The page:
Having separate accounts specifically earmarked for each goal makes it easier to tell when you've reached them, and taking the money out doesn't interfere with your other goals. So for example, divide that $20,000 up. You have $10,000 in your "wedding" account, $7,000 in your "car down payment" account, and $3,000 in your "vacation" account.
Your goals are $20,000, $10,000, and $3,000 respectively. You realize you've hit your vacation savings goal, so you divert the money you were saving toward your vacation to your car down payment account and start planning your trip.
If you had the original lump sum of $20,000 in your account, you might have been hesitant to withdraw any of it for your vacation since you're working on two other important goals.
Many banks, especially online banks, will allow you to open an unlimited amount of sub-savings accounts. From there, you can set up automatic transfers from your checking account to each of these savings accounts.
What About Medium-Term Savings?
As the next step after saving for goals, these options are for those who already have a decent amount of money saved, but aren't looking to invest it for the long-term (5+ years).
If you're looking for a place to park your money for a few years, money market accounts and CDs (Certificate of Deposits) may be your answer. These savings accounts typically offer slightly higher interest rates than normal savings accounts.
If you choose to open a money market account or CD, there are a few things you should understand beforehand. Money market accounts work like a hybrid of checking and savings accounts, as you can write a limited amount of checks from one. Money market accounts also invest in securities, unlike regular savings accounts, which is why they can offer slightly better interest rates.
CDs are different in that they have fixed maturity dates, meaning that when you open one, you'll have to keep your money in there for a specific amount of time. Thus, if you need to take the money out before the CD has matured, you will face an early withdrawal penalty. The amount of the penalty is dependent upon the terms of the CD. With that said, CDs are generally not a good idea for emergency funds because you want that money to be accessible without penalty when you need it.
Both of these accounts also usually require higher opening balances than regular savings accounts. For example, you may need to have $10,000 to place into the account once it's open, whereas some savings accounts can be opened with as little as $10.
No matter where you are in your career, you should make saving for retirement a priority. Setting up automatic deductions from your paycheck is one of the easiest ways to do this. If you're self-employed, look into SEP IRAs.
As long as you aren't earning a large amount of income that puts you outside the IRS limits, you should be eligible to open an IRA, which is important if your employer doesn't offer a 401(k) plan. Money cannot be withdrawn from an IRA without penalty until you reach age 59 and a half, unless it's for a special circumstance, like buying your first house. You can also withdraw contributions you've made to a Roth IRA without penalty.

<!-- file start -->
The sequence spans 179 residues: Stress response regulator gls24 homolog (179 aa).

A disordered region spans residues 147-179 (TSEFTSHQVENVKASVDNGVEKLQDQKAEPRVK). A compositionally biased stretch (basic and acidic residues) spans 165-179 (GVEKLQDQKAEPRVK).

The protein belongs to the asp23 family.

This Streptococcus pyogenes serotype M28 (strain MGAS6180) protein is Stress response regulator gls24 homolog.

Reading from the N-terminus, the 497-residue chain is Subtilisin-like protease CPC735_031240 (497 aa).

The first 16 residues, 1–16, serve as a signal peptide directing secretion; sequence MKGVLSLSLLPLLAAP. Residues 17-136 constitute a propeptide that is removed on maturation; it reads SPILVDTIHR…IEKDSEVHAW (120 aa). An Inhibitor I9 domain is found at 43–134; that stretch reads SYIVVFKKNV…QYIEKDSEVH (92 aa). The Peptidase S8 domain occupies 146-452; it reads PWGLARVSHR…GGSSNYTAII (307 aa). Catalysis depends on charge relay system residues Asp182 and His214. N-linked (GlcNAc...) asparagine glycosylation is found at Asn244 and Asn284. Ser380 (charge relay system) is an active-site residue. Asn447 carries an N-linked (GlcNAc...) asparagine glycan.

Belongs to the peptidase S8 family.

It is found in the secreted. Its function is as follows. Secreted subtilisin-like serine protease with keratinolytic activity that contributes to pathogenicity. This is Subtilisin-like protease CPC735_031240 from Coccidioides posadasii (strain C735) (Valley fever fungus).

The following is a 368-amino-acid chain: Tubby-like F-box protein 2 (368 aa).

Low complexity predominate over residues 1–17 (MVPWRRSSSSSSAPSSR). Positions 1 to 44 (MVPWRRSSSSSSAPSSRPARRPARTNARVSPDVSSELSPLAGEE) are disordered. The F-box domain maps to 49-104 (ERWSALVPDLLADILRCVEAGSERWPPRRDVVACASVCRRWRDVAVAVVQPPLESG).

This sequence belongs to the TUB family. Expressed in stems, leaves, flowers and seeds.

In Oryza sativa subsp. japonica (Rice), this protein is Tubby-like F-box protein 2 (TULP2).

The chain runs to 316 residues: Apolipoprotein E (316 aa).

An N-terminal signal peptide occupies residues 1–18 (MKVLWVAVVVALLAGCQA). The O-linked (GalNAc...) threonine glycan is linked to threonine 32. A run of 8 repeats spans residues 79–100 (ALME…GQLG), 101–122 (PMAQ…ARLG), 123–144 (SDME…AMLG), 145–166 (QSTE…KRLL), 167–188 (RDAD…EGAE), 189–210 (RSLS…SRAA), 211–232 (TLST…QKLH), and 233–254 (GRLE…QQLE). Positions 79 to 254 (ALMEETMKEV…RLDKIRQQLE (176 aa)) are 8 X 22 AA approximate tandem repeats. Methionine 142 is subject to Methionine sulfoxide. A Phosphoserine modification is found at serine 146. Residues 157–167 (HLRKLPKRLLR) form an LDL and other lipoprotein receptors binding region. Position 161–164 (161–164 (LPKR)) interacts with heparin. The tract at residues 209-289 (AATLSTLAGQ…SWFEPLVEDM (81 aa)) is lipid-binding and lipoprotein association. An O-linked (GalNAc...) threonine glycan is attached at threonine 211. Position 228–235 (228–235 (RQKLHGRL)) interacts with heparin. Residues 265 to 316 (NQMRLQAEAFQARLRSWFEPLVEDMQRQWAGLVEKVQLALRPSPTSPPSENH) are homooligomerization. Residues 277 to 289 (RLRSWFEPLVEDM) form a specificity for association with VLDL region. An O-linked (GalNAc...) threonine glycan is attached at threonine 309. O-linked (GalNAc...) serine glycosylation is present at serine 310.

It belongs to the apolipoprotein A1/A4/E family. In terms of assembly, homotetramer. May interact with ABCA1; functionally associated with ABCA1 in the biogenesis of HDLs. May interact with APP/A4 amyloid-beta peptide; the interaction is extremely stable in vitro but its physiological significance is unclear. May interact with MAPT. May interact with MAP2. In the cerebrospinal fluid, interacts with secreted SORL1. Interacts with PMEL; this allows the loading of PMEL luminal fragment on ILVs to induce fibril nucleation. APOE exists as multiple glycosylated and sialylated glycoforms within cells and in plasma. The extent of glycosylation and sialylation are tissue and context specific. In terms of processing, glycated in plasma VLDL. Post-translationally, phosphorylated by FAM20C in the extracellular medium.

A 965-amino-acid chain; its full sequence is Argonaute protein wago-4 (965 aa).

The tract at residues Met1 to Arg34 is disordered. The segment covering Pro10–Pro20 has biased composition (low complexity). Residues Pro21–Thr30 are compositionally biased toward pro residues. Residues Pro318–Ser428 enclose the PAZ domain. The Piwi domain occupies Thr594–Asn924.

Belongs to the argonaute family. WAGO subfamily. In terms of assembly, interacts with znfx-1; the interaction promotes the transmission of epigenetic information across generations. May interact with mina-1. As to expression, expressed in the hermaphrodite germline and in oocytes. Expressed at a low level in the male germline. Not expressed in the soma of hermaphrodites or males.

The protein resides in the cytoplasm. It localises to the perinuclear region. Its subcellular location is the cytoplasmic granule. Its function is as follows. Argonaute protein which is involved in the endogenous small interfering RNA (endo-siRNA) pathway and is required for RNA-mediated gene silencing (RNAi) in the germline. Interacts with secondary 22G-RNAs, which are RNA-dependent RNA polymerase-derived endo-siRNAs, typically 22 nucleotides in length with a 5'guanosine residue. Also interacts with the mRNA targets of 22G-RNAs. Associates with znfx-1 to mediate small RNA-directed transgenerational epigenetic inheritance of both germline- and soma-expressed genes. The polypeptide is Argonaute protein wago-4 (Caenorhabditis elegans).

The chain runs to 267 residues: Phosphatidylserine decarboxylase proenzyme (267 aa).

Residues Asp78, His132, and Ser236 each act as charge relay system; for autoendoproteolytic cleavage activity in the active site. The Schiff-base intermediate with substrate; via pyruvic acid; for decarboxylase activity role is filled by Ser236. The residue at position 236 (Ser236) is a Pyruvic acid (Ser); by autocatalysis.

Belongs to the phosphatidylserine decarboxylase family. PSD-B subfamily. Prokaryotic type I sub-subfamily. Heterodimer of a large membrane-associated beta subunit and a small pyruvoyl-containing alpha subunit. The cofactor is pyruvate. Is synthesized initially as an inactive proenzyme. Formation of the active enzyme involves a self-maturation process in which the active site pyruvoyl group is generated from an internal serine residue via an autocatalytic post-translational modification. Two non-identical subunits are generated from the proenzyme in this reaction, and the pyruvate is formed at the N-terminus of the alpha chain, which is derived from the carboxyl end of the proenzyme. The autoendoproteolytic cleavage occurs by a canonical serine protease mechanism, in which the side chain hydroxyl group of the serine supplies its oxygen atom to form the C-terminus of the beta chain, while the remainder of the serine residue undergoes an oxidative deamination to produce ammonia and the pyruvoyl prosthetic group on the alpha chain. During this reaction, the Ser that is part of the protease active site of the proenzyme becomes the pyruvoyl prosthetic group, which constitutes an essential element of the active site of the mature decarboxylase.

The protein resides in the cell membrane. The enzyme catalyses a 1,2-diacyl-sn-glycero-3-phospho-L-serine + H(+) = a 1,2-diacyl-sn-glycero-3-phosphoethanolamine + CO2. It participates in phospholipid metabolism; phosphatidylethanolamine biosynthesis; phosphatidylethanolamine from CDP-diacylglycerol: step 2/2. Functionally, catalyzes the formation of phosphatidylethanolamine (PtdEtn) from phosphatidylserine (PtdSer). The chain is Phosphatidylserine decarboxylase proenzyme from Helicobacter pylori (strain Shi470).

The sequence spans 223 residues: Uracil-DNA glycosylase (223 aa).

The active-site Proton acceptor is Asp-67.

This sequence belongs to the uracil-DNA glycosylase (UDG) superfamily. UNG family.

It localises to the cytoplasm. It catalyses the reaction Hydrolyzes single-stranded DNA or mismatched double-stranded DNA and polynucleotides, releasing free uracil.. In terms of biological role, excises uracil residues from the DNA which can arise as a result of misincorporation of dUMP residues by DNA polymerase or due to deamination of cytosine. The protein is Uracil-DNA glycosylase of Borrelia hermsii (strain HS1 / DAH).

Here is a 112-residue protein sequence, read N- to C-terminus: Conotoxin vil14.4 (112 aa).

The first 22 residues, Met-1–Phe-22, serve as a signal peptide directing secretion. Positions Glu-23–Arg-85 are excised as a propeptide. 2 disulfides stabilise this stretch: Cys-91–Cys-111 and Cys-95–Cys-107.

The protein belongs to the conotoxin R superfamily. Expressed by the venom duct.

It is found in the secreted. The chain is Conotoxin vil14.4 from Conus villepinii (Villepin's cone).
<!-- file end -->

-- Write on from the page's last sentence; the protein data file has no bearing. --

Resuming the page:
A 401(k) plan is similar in that you'll face penalties for early withdrawals, but the good thing about a 401(k) is that your employer may offer to match your contributions up to a certain amount. The standard financial advice says to contribute up to the match, and depending on how great a return your 401(k) produces, you may want to contribute the rest to an IRA (since you have more control and flexibility with the funds).
Saving Money for Education
Do you want to pay for your child's education? Then think about opening a 529 Savings Plan, as this account is specifically for saving for someone's future education. You can open it for any beneficiary - not just your child, but a grandchild, friend, or relative.
If you've been saving money in a regular savings account, that might not be enough to overcome inflation. If your child is younger and still has a long way to go before college, the cost of tuition is going to rise, and you want to put your money somewhere that can keep up, and the tax benefits of a 529 are very important.
529 Plans are sponsored by individual states or state agencies and can be opened with a number of financial institutions. You'll come across two types of plans: pre-paid, and savings. Some experts recommend against pre-paid plans for a number of reasons, so make sure to do some research before deciding which is best for you.
You also aren't limited to your own state's 529 Plan, so it's important to shop around and compare fees and the historic performance of different funds. Some states offer incentives, and 529 Plans also have many tax benefits.
The Balance does not provide tax, investment, or financial services and advice. The information is being presented without consideration of the investment objectives, risk tolerance or financial circumstances of any specific investor and might not be suitable for all investors. Past performance is not indicative of future results. Investing involves risk including the possible loss of principal.